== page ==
Government Schools

Over the years since 1848 there have over 30 different kinds of government schools in New South Wales. Here are some of the most commonly-seen schools:

Public Schools

In 1848 a Board of National Education was established by Governor Fitzroy to establish schools based on the Irish system. National Schools were built to provide elementary education for a scattered population not catered for by the four religious denominations already providing education. The schools were called National Schools and in 1867 became Public Schools, when church schools came under the jurisdiction of the new Council of Education. The attendance of 30 children was required for a National School; reduced to 25 for Public  Schools in 1867 and 20 children in 1880.

Until the 1880s there were no publicly-funded secondary schools, and very few until 1910. Some Public Schools became Superior Public Schools, offering some secondary such as higher mathematics and languages.

Existing Public Schools remain today as elementary, or primary, schools.

Provisional Schools

Many country areas did not have enough children to justify the building of a National or Public School and so in 1867 the Provisional School was introduced, requiring a minimum of 15 children. Parents were required to pay for the building and furniture, and the Council of Education (later the Department of Education) provided books and equipment, and paid the teacher. The minimum number of children was reduced to 12 in the 1880s and by 1945 the minimum was 9 children.

Even though the Department made provision to supply all or part of the cost of buildings in 1882, most of the cost was still borne by parents into the 20th Century. Teachers had minimal or no training.

The remaining Provisional Schools became Public Schools in 1957.

Half-Time Schools

Schools with at least 10 children but less than 25 could be visited by itinerant teachers who travelled between a number of schools. These schools, introduced in 1867, were called half-time schools when the number of schools a teacher had to service was reduced to two schools in 1869. The minimum number of 20 children (across the two schools) was reduced to 16 in 1898 and the minimum was removed in 1908.

Intermediate Schools

In 1912 the Intermediate High School was developed to cater to children unable to attend the more academically-focused High Schools, and took the children to Intermediate Certificate level. Many were renamed Central Schools in 1944. Many of these schools became Junior High Schools and eventually full-fledged High Schools.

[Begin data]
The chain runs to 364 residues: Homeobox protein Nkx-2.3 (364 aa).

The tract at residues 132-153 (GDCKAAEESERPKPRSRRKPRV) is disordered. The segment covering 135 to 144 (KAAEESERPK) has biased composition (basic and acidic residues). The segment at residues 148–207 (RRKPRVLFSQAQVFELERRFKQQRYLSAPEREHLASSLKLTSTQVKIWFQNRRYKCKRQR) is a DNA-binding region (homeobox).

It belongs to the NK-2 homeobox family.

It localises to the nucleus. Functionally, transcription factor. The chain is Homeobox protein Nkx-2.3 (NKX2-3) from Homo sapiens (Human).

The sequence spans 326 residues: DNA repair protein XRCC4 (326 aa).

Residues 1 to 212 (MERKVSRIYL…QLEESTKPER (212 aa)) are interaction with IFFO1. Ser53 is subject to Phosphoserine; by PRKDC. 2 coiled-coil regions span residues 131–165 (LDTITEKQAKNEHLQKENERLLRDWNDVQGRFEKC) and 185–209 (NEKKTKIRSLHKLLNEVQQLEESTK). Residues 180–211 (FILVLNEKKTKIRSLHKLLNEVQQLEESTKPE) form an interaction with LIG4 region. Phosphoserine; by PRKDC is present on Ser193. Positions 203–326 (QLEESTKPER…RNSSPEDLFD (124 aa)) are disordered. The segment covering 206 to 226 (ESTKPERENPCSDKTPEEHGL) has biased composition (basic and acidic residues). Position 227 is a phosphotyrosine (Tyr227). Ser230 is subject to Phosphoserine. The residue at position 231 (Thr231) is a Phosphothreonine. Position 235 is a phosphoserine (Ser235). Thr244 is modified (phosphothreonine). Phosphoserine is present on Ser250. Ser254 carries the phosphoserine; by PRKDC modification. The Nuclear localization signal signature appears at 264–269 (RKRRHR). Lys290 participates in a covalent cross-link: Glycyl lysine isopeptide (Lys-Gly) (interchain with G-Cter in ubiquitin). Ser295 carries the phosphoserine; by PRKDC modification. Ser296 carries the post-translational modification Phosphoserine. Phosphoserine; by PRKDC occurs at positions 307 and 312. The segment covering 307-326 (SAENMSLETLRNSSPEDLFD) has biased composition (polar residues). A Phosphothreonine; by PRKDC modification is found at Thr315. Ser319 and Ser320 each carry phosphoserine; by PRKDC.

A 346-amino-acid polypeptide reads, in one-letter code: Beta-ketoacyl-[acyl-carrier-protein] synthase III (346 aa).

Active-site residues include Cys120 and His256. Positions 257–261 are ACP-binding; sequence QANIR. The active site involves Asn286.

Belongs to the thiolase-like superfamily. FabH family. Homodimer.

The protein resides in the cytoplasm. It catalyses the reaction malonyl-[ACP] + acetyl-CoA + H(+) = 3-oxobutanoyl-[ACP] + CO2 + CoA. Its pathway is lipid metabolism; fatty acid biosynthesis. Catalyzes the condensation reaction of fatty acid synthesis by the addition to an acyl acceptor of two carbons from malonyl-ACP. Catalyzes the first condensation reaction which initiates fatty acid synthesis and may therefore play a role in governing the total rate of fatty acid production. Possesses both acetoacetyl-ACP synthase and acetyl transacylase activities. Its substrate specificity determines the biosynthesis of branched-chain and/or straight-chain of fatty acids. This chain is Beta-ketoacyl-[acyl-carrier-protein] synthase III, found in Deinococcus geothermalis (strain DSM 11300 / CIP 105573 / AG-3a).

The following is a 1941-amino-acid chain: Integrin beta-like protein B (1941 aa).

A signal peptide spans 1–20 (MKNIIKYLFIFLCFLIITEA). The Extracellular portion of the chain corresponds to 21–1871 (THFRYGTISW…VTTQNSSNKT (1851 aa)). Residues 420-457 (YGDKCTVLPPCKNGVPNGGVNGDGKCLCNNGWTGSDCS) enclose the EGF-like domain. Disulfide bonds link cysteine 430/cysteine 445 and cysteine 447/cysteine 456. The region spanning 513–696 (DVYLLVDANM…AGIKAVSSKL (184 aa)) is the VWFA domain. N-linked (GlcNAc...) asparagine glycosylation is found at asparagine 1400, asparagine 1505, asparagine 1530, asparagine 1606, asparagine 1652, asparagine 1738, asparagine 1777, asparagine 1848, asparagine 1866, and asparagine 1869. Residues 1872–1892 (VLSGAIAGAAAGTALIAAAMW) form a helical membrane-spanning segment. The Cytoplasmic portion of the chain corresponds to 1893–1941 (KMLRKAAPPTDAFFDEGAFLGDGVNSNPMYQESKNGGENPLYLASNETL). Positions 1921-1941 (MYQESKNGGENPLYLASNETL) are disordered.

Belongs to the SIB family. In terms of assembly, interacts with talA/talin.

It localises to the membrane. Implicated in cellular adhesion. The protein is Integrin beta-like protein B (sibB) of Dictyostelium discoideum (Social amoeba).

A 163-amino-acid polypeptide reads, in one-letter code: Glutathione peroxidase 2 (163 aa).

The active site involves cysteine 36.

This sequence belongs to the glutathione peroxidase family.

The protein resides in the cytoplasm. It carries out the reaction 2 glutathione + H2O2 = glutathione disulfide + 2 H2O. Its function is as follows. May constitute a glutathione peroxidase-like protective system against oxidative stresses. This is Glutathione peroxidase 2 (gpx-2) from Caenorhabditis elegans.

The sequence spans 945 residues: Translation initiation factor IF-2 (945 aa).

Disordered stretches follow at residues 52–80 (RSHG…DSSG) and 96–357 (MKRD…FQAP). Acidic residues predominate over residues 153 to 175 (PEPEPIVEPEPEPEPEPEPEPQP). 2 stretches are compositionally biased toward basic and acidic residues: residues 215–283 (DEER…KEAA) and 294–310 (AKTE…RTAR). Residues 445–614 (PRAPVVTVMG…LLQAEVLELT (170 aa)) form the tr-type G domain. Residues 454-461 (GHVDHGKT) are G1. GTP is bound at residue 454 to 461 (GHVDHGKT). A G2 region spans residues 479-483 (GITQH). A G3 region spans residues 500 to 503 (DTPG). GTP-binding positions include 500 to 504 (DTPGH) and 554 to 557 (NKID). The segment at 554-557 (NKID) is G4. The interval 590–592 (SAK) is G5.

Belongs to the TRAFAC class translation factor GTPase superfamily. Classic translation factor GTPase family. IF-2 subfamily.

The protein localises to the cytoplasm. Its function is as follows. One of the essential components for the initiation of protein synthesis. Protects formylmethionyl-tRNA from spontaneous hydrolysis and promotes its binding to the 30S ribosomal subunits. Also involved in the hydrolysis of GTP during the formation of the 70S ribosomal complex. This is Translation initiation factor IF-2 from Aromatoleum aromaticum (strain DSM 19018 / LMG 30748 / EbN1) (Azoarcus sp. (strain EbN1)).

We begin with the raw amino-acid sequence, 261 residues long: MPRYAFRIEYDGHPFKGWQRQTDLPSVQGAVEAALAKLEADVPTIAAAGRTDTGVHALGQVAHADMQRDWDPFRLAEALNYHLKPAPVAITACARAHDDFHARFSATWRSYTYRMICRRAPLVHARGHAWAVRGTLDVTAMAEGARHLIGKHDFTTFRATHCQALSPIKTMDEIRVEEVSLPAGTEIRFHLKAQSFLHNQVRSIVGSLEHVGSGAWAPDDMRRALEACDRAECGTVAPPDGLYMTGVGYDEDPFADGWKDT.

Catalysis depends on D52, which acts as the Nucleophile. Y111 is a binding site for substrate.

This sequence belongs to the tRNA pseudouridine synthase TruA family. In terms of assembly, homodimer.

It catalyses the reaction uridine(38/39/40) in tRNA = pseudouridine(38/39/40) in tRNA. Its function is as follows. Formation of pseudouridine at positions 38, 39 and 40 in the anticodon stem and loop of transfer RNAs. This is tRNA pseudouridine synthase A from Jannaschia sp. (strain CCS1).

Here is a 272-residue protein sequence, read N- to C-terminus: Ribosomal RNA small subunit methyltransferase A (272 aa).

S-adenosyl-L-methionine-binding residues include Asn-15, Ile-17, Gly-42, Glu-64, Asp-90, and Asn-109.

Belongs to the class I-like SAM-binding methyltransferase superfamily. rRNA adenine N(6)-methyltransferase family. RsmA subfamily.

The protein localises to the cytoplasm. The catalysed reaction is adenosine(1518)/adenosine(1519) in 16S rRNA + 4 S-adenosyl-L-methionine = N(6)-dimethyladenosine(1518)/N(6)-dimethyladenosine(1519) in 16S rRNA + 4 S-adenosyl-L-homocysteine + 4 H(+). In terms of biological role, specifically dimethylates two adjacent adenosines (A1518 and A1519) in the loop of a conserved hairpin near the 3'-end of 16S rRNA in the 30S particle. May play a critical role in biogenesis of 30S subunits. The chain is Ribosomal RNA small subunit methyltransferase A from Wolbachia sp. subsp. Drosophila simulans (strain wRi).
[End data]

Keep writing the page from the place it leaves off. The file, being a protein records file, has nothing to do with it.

High Schools

Although provision had been made for secondary schools in 1880 very few were built until after 1910, when the education system was completely reorganised. Secondary schools specialised

  • High Schools catered for children expecting to go on to university
  • Commercial Schools catered to boys expecting to go into business
  • Junior Technical Schools were designed for boys entering the trades and industry
  • Domestic Science Schools were designed for girls becoming homemakers

From the 1920s the role of high schools became increasingly blurred and all secondary schools were called High Schools, although some may still carry their former names and functions such as Technical High Schools. Domestic Science Schools, I’m happy to report, became Girls High Schools and Junior High Schools.

Subsidised Schools

Where a community did not meet even the minimum requirement for any type of government school they could establish a Subsidised School, where the government paid a subsidy for each child and the parents had to provide everything else.

For a more complete listing of the types of schools see the Department’s Glossary.

Sources:

New South Wales Department of Education and Training, Government Schools of New South Wales from 1848. Website.  http://www.governmentschools.det.nsw.edu.au/cli/govt_schools/index.shtm

New South Wales Department of Education, Sydney and the Bush, A Pictorical History of Education in New South Wales. Published by the New South Wales Department of Education, 1980.

Reuniting Wives and Families of Convicts

The separation of convict husbands from their families was usually a traumatic event for the wives and children left behind. Even in cases where the crime of the husband was such as to justify divorce in modern times, the loss of the breadwinner was a calamity that rendered all other considerations irrelevant. Of course, to the many wives who held genuine affection for their husbands the loss was even more traumatic.

Application of Stephen McCabe for Wife and Family to be given free passage 4 Nov 1849

Over 2000 convicts formally petitioned the colonial government to have their wives and families sent out from Britain. Not all families came, for a variety of reasons. Some of these long-suffering wives had lost patience and made other arrangements for their support; some came on their own; some emigrated elsewhere; some felt too old to travel; some may have died.

In 1817 formal procedures were gazetted for requesting free passage for wives and families to New South Wales. Proof of the marriage was necessary. A magistrate had to give his approval of the application. The request had to come from the husband to the colonial government; petitions by the wife back in Britain were given the “usual answer”.